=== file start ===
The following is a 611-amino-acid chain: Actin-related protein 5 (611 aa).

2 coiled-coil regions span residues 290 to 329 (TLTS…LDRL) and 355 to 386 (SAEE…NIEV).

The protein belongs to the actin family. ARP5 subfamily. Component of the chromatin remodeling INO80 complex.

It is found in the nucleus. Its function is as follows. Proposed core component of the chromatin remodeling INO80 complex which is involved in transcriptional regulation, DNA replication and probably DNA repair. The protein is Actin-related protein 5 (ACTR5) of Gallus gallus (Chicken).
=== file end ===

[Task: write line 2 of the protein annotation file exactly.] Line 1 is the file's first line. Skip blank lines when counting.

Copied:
2 coiled-coil regions span residues 290 to 329 (TLTS…LDRL) and 355 to 386 (SAEE…NIEV).